Between high school and college, I stopped seeing both the psychiatrist and psychologist. The psychiatrist went first. He said that I was getting to the age that I should learn to live without the medications. Next, I had to bid farewell to the psychologist simply because I was moving away; I found a new one near school.

I saw Stanford as a chance to start all over again and to put the past behind me. I was determined to make new friends, study hard, and even date a guy. On the outside, I flourished. My friends started calling me "Ms. Stanford" because they said I was the perfect student: smart (I studied hard and was near the top of my class); athletic (I played varsity cross country); and musical (I took piano).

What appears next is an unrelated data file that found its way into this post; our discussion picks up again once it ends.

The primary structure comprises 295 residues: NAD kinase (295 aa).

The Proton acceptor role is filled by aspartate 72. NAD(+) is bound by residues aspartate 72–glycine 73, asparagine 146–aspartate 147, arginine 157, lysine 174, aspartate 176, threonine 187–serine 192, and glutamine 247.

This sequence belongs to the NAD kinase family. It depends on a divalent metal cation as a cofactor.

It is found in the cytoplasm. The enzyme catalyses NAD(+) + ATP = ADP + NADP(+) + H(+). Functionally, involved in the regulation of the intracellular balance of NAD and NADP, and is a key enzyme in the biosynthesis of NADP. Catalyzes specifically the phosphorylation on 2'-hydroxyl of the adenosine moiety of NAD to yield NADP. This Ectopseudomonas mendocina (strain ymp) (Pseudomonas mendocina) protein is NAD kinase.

Yet all that was a facade, an elaborately created one to show the world that I was succeeding. The real Amanda Garrison was still a girl, haunted by her uncle's perverse acts back when she was twelve. The real Amanda Garrison studied until she was too exhausted to stay awake, in hopes that she would be too exhausted to dream. The real Amanda Garrison was haunted every night by the same dream that left her trembling and terrified and awake by 4:00 am at the latest. Looking back, it was a wonder that I could survive on so little sleep.

Somehow, I made it. I graduated Magna Cum Laude with a degree in biology and moved on to medical school. Three months into my first year, however, I realized that I didn't want to be a doctor. So I dropped out, got my teaching certification, and began teaching high school biology and AP biology in San Diego.